Barbara Harmer was the first qualified female pilot for legendary supersonic jet Concorde. Her journey from hairdresser to the cockpit of the world’s fastest airliner was testament to her extraordinary determination.
When she was just 15, Barbara Harmer decided to leave the convent school she was attending in the English seaside town of Bognor Regis. Yet to discover her passion of flying, she began a career as a apprentice hairdresser. But after five years, she realised she wanted more excitement in her life.
Harmer left hairdressing behind and went to work as a trainee air traffic controller at Gatwick Airport. She also began to take flying lessons and after five years, she obtained her private pilot’s licence. One bank loan and several years’ hard work later, she qualified as a commercial pilot aged 29.
The hard work didn’t stop there, though: it took no fewer than 100 applications before Harmer found her first pilot’s job. In 1984, she joined British Caledonian Airways, for whom she flew BAC One-Elevens for three years, before progressing to the long-haul McDonnell Douglas DC-10.
In 1987, British Caledonian merged with British Airways and five years later Harmer earned her place in the record books as the first woman chosen to undergo the intensive six-month conversion course for Concorde.
After successfully completing the course, Harmer became the first qualified female Concorde pilot and made her maiden supersonic flight from London to New York in 1993. Eight years later, Air France pilot Béatrice Vialle became the second of only two women to ever fly Concorde on regular scheduled services.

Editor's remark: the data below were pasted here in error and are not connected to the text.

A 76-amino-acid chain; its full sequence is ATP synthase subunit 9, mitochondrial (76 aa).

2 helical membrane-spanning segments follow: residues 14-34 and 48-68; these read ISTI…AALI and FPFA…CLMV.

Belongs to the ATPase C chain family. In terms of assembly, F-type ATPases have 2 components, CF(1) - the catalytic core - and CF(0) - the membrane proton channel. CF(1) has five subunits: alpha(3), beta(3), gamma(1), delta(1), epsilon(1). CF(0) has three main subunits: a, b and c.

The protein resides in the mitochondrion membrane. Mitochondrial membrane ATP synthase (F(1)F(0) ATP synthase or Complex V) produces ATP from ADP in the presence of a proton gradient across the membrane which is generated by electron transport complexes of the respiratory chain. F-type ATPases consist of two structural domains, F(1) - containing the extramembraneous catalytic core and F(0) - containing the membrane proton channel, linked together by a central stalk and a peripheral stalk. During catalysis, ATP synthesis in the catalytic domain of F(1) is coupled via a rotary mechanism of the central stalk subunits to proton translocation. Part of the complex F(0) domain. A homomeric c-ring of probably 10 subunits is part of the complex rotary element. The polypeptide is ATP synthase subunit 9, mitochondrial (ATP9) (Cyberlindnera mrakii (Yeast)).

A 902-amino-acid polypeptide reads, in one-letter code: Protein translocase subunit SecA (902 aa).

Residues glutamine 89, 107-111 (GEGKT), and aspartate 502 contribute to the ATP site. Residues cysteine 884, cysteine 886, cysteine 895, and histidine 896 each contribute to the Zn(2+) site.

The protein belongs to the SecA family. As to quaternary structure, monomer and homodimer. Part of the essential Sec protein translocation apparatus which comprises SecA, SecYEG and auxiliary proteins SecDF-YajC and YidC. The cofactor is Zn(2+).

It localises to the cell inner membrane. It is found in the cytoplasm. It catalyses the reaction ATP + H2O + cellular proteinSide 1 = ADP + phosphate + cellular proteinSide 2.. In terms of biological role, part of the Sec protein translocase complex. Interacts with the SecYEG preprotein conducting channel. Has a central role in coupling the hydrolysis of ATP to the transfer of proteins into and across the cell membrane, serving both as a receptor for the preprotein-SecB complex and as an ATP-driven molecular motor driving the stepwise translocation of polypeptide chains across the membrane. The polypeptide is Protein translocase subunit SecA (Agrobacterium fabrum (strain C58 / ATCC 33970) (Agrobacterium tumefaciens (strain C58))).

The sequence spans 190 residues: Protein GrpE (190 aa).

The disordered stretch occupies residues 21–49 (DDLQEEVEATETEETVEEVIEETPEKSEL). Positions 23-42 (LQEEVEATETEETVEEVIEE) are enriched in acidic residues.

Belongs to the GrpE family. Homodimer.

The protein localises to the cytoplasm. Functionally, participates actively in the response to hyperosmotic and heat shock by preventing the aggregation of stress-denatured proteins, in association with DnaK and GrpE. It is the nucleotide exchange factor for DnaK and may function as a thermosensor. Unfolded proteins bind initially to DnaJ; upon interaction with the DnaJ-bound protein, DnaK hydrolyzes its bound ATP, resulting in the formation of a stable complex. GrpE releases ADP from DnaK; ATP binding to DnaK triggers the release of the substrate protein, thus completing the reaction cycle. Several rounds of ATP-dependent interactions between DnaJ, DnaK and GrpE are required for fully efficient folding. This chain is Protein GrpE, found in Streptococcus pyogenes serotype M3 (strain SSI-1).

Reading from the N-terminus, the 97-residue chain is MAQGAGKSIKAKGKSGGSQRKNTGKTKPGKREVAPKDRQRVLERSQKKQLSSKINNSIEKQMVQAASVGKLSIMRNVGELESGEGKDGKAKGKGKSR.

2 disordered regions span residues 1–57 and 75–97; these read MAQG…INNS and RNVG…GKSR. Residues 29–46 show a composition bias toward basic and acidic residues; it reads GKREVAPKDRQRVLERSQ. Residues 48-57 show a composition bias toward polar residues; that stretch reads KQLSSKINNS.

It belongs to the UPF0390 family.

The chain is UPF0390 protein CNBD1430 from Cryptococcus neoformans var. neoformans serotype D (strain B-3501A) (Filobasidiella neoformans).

There’s nothing else like it in the world. Even pilots stop and stare. It has an aura about it.
Flying the legendary jet was a particular challenge. The aircraft used afterburners at take-off and to quickly gain altitude. After that, the afterburners were switched off to keep noise on the ground to a minimum. They were only switched on again at very high altitude to go supersonic and accelerate to the top speed of up to Mach 2.
During cruising without using the afterburners, the high speed left very little time for navigation. The final descent before touchdown had to be precisely timed, as Concorde’s delta wings had no flaps.
Between them, Barbara Harmer and Beatrice Vialle made 35 trips between Paris, London and New York. “There’s nothing else like it in the world,” she once said about Concorde. “Even pilots stop and stare. It has an aura about it."
But British Airways and Air France withdrew Concorde from service in 2003, leaving Harmer to fly long-haul flights for British Airways until the end of her active flying career. It was then she dedicated herself to her second passion – sailing.
Flying through the waves
It took no fewer than 100 applications before Harmer found her first pilot’s job.
She took part in international sailing events, won several races and had intended to take part in many more. However, Harmer succumbed to cancer in 2011, aged just 57.
Shortly after her death, her husband, Andrew Hewett, told British newspaper The Argus: “We will wait for a nice summer evening and scatter her ashes from a Tiger Moth plane flown by our friend Captain Les Brodie, who landed the last ever Concorde flight. We will distribute the ashes … into the sea at the foot of her garden. Barbara was a keen sailor and wanted to be spread over the ocean. This will combine her two great passions.”
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